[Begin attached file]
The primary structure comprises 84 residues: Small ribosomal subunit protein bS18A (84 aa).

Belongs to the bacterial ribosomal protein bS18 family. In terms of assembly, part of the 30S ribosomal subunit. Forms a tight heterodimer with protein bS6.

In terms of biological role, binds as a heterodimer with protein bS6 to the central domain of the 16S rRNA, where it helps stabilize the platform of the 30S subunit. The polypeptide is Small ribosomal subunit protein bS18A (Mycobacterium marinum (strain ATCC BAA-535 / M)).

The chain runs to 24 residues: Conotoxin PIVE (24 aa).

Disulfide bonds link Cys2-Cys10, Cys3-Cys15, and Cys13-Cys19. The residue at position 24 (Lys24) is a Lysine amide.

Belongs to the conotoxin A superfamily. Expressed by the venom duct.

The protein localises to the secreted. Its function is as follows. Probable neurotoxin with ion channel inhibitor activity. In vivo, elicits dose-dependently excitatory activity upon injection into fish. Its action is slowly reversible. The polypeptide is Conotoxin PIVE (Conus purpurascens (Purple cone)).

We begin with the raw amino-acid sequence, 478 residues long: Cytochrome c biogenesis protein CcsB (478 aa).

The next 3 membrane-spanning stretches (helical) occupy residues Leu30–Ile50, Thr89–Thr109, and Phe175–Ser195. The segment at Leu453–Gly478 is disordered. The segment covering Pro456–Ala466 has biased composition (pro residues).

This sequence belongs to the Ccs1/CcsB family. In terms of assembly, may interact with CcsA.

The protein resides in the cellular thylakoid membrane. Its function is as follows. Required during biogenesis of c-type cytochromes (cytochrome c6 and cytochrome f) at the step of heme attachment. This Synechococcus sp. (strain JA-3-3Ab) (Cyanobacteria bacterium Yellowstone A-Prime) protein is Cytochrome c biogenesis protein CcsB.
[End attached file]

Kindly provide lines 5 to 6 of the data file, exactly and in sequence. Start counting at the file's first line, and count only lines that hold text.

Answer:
Disulfide bonds link Cys2-Cys10, Cys3-Cys15, and Cys13-Cys19. The residue at position 24 (Lys24) is a Lysine amide.

Belongs to the conotoxin A superfamily. Expressed by the venom duct.